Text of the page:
Read from January 30 to February 05, 2016.
ebook, 186 pages.
I know I’m writing this review a bit out of order as I have some books that I’ve read before this one that still need to be reviewed but I thought I should get the reviews done for the Canada Reads 2016 shortlist as soon as possible. That way I can try to have as many done as possible before the debate and final selection in March.
Admittedly, I picked up Birdie first as it is the shortest out of the 5 novels in this years shortlist. I knew nothing about the book or the author. I found out that this is Tracey Lindberg’s debut novel and that she is the first Aboriginal woman in Canada to complete her graduate law degree at Harvard. She also teaches Indigenous Law at two Universities in Canada.
Birdie, it’s the name her mother use to call her and name she associates with better days. Bernice is a young Cree woman, who has left her home in Northern Alberta to pursue a childish obsession to meet Pat Johns, who played Jesse on The Beachcombers. She has also left to discover the strange meaning of the dreams that she has been having that revolve around a popular cooking show. After finding work in a bakery in a small town in BC, this sort of vision quest that Bernice is partaking in comes with results that she does not expect as she revisits much of her very tragic and scarring past. When she falls into a catatonic state, either from mental illness or due to a vision quest, the supportive women of her past come to help her. From sexual abuse, her mother’s disappearance, to her time spent in a psychiatric ward and living on the streets, Bernice must overcome her past in order to start again.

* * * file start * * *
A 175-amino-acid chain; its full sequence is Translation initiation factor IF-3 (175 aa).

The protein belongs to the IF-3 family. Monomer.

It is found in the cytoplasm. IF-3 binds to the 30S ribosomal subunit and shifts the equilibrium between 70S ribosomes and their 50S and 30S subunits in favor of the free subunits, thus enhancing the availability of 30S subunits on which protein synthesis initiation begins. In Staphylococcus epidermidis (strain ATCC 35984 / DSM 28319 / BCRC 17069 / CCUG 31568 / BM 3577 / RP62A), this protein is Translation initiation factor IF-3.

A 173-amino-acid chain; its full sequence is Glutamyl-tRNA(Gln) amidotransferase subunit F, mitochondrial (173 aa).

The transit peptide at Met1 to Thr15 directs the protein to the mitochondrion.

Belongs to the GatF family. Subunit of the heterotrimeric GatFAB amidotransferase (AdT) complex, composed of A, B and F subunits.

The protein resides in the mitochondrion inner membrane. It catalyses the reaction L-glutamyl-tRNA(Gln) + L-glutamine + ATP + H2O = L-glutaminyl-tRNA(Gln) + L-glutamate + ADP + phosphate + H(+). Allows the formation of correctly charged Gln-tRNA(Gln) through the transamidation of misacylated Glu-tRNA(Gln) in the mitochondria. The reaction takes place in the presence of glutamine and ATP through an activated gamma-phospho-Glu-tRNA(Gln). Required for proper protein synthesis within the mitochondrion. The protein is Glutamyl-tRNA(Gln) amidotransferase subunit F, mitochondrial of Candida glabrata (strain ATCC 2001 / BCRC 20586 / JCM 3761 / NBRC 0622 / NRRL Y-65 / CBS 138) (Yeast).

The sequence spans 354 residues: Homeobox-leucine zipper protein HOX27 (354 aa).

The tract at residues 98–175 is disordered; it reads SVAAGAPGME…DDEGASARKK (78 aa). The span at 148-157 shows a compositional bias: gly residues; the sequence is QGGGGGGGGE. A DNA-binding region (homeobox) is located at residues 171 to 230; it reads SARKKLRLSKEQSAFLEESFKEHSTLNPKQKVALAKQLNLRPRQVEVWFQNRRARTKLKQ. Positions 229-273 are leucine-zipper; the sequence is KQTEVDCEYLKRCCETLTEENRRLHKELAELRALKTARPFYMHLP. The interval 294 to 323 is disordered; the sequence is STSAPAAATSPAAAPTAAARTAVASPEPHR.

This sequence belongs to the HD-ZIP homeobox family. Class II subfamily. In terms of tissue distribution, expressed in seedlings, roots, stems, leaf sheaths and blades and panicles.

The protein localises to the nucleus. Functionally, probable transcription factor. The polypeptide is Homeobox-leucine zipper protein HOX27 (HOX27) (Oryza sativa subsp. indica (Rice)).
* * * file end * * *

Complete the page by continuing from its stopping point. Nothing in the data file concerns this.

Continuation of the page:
The scenarios depicted in Birdie, sadly, are a reality for so many aboriginal women in Canada. Like Bernice’s mother, in the last 3 decades over 1,200 indigenous women have been reported missing or were murdered, and it’s an epidemic that’s been largely brushed under the rug. The reports of sexual abuse and violence in Aboriginal communities against children and women is also shocking, many of which go unreported and continue to perpetuate the cycle of abuse into the next generation.
“No one ever talked about a lot of things. What happened to Freda’s mom. Why Freda lived with everyone at one time or another. Why Maggie stopped talking to anyone. When the electricity would come back on. Why no one stayed with the uncles. The silence about what was happening around them seeped into the kitchen, first. Permeating the curtains. Eating into the linoleum. Eventually settling in the fridge. It was like some sort of bad medicine – it made Freda skinny, Bernice fat, and Maggie disappear.”
Besides the huge statement that Lindberg is making in telling the story Bernice and making more people aware of the problems still facing Aboriginal women, Birdie is beautifully written and highly poetic. Each chapter begins with a Cree words and a poem that depicts the dreams that Bernice is having. You are taken through her past in a similar dream-like fashion. However, this dream sequence style of writing lead a bit of confusion for me as a reader, as the plot line wasn’t linear. I was riveted with the first and last portions of the book but there was a small portion in the middle that lost me when I wasn’t able to sequence the events together. I also, some how managed to miss that Bernice was having a sort of vision quest and that the dreams she was having were going to add up to something at the end. Could be my bad as a reader, but it could also be the fault of the writer. Regardless, I found myself thinking about Bernice and her character days after reading this book, so Lindberg’s character work is impeccable.
The end of the novel is a massive reflection of starting over, making this book a very good contender for winning Canada Reads this year. This book is also a great recommendation for anyone who has or knows someone with mental illness as Bernice struggles with her own demons. There are some moderately graphic depictions of abuse in the novel however, so it may be challenging for those who can sadly relate to that. However, the ending more than makes up for it as Bernice learns to overcome her past.